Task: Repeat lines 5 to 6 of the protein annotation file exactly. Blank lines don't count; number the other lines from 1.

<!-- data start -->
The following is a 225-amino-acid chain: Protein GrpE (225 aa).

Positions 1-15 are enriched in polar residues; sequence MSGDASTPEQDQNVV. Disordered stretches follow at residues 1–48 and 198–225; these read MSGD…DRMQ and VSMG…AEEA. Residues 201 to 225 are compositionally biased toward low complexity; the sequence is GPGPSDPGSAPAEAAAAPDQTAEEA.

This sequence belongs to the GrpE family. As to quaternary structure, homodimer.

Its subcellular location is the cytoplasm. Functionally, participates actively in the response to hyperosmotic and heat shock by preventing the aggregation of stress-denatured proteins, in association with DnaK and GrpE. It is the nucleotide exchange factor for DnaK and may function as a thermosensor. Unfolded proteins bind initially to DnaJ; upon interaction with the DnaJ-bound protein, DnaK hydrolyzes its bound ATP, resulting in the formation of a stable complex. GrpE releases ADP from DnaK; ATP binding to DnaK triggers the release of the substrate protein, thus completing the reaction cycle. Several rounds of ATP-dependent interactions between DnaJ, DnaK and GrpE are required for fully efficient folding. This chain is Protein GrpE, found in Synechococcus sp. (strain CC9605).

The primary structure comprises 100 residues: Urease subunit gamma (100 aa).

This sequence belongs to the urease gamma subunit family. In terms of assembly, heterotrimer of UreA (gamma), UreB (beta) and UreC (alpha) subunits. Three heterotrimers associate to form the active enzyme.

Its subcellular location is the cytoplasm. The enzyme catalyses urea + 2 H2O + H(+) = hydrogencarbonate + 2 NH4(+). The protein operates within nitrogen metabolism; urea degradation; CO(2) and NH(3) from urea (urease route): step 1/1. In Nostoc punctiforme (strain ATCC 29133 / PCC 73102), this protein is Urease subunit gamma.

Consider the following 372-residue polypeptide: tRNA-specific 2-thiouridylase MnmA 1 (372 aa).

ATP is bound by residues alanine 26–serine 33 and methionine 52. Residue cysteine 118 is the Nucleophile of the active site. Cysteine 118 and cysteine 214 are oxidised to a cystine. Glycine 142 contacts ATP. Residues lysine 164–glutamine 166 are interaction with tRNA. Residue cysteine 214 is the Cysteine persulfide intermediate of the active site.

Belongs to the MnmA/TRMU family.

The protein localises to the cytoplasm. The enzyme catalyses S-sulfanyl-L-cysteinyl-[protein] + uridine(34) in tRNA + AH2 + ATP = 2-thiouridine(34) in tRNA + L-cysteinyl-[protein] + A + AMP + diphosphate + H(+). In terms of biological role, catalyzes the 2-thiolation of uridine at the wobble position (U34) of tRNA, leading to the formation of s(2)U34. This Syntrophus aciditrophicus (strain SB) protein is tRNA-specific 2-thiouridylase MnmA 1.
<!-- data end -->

The primary structure comprises 100 residues: Urease subunit gamma (100 aa).

This sequence belongs to the urease gamma subunit family. In terms of assembly, heterotrimer of UreA (gamma), UreB (beta) and UreC (alpha) subunits. Three heterotrimers associate to form the active enzyme.